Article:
4. Saeb Erekat , chief PLO negotiator team, told a press conference that Mahmoud Abbas had met with Mitchell on April 17 and stressed the importance of the principle of the two-state solution and the PA’s commitment to it (Palestinian Television, April 17, 2009 ). However, in other interviews with the media Saeb Erekat rejected out of hand the [so called] approach of Prime Minister Netanyahu that the Palestinians recognize Israel as a Jewish state before entering into negotiations for a Palestinian state. He also said that the Palestinian claims are based on previous agreements of Israel as a "state,” but, he said, "what Netanyahu is demanding now – that we recognize Israel ‘s religious background – is unacceptable .” He also claimed that Netanyahu’s statements made it clear that the government of Israel opposed the two-state solution and rejected previously-signed agreements (Saeb Erekat interviewed by the AKI news agency, Ramallah, April 16, 2009 ).
5. Interviewed by Al-Jazeera TV, Saeb Erekat said that the issue of recognizing Israel as a Jewish state before conducting negotiations was " absolutely unacceptable .” He claimed (contrary to fact) that the United States , since the Truman administration, and other countries, recognized Israel as "the State of Israel” and not as "a Jewish state.” He said that Netanyahu’s proposal was nothing more than a new way of rejecting the two-state principle and previously-signed agreements. He added that the ball was now in the American court and that "it is the first test of the Obama administration…” (Al-Jazeera TV, April 16, 2009 ).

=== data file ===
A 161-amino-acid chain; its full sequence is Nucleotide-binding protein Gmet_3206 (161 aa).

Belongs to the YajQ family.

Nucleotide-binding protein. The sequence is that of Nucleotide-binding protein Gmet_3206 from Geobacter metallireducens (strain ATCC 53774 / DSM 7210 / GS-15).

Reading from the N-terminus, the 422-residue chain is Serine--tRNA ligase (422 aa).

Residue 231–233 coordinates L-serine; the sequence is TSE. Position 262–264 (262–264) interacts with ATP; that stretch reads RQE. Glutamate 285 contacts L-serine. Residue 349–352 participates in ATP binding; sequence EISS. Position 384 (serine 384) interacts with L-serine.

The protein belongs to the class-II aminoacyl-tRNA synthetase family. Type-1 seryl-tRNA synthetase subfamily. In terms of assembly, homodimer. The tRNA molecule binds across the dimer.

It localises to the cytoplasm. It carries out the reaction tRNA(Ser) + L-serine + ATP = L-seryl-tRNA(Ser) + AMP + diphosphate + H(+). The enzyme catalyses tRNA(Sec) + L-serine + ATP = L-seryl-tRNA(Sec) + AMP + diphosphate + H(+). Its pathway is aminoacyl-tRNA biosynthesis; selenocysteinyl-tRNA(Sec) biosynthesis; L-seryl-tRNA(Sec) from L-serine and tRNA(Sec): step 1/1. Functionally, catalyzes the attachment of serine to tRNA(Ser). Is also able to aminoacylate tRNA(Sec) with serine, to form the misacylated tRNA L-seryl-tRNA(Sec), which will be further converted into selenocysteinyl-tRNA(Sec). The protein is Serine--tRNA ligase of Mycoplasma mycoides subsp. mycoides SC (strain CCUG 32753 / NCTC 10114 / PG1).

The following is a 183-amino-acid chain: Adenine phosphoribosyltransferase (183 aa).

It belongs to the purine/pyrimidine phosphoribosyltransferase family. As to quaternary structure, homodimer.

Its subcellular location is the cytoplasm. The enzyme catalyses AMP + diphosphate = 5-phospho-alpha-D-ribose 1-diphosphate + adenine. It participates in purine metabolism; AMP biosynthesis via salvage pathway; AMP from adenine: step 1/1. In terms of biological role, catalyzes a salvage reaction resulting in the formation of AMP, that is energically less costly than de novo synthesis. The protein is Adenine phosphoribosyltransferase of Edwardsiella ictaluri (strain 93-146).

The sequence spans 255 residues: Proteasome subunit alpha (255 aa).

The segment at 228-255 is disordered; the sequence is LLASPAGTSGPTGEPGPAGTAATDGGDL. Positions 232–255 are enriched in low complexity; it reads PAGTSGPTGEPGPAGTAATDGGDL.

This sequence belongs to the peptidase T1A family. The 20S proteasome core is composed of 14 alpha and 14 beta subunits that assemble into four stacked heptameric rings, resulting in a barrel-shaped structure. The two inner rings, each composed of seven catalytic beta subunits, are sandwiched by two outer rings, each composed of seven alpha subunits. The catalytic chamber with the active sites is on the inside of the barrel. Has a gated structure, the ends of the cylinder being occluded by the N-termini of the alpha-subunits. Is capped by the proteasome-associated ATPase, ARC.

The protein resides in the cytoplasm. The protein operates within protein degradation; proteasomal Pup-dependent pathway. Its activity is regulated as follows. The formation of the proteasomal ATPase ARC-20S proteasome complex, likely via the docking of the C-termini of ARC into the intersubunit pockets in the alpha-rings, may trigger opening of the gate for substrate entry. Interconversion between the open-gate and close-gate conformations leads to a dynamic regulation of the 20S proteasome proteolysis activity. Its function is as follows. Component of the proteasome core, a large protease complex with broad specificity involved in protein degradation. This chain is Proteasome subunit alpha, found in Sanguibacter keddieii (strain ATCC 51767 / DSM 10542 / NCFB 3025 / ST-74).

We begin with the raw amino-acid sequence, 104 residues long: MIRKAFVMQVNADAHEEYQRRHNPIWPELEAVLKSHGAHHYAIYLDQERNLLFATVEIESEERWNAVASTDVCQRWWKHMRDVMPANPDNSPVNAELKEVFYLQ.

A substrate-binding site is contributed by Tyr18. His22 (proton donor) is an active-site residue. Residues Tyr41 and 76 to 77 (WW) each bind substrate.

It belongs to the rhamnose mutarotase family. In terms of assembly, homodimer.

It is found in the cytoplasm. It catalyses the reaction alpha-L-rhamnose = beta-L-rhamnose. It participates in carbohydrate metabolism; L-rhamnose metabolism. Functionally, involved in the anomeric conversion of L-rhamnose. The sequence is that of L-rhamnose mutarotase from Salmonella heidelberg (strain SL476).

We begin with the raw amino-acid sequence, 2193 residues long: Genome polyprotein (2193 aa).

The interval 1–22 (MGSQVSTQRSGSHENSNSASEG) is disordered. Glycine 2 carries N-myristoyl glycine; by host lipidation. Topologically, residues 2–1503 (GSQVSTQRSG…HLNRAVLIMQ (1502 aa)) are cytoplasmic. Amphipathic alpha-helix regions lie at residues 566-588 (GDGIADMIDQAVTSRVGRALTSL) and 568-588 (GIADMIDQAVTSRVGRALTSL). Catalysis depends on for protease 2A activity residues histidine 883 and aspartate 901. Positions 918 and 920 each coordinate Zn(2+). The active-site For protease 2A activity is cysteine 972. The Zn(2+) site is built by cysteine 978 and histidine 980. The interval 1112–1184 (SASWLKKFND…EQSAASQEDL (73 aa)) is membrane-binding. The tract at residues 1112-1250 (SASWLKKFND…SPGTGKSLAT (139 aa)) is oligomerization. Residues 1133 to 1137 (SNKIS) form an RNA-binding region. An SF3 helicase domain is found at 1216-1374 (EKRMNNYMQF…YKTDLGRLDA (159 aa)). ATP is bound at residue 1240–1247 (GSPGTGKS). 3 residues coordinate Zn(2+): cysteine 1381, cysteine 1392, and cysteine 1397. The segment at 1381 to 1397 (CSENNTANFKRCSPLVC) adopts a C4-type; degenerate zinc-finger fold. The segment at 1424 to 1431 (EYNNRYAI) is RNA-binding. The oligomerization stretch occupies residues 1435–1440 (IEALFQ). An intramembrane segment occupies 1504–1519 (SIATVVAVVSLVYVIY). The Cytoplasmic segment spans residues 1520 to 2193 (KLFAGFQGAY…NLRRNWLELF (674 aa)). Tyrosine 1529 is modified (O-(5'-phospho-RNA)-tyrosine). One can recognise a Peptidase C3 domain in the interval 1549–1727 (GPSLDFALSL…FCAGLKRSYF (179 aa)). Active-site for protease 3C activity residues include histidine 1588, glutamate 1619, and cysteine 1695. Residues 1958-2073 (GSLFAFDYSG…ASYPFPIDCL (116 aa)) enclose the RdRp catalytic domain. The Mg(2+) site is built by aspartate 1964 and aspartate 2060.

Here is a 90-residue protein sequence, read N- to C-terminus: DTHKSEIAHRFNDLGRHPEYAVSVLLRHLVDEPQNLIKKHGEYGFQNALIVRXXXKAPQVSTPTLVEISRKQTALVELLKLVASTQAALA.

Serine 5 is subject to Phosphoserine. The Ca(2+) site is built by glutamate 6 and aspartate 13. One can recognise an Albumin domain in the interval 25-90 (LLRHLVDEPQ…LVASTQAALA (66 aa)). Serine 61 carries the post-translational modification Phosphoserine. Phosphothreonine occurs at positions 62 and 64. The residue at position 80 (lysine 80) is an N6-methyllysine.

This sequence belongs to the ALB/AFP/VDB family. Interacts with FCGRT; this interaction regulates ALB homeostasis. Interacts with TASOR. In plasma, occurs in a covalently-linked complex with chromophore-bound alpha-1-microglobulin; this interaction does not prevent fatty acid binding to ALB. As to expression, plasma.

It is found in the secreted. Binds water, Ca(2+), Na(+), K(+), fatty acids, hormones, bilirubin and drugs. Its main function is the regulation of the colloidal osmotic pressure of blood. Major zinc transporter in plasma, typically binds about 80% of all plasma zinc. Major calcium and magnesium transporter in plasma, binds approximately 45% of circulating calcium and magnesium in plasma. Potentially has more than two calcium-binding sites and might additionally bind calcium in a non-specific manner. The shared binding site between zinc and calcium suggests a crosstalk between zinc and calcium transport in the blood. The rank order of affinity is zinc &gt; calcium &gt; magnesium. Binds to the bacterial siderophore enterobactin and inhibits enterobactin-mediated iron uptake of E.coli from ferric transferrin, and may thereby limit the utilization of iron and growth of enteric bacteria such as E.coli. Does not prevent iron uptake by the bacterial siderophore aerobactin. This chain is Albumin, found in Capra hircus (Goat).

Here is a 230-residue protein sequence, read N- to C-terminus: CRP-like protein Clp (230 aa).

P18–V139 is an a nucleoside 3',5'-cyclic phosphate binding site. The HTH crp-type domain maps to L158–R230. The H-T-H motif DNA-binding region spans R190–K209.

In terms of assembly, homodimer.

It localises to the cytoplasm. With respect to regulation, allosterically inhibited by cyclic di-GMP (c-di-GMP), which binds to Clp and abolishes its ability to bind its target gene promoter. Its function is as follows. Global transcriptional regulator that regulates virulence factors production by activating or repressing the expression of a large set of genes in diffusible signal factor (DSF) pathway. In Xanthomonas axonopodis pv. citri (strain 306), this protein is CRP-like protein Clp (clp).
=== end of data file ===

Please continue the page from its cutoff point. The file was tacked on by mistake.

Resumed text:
6. Nabil Abu Rudeina , Palestinian Authority presidential spokesman, claimed that the new Israeli government had already begun posing obstacles to the two-state solution based on international legitimacy, the road map, the Arab peace initiative and the understandings reached during the Annapolis meeting (ignoring the fact that at Annapolis President Bush made it clear that the United States recognizes Israel as a Jewish state). He said it was a "challenge” for international efforts and the international community, especially the United States, which had to "take care of” Israeli policy "out of the fear of its destructive implications for the entire region” (Wafa News Agency, Ramallah, April 16, 2009).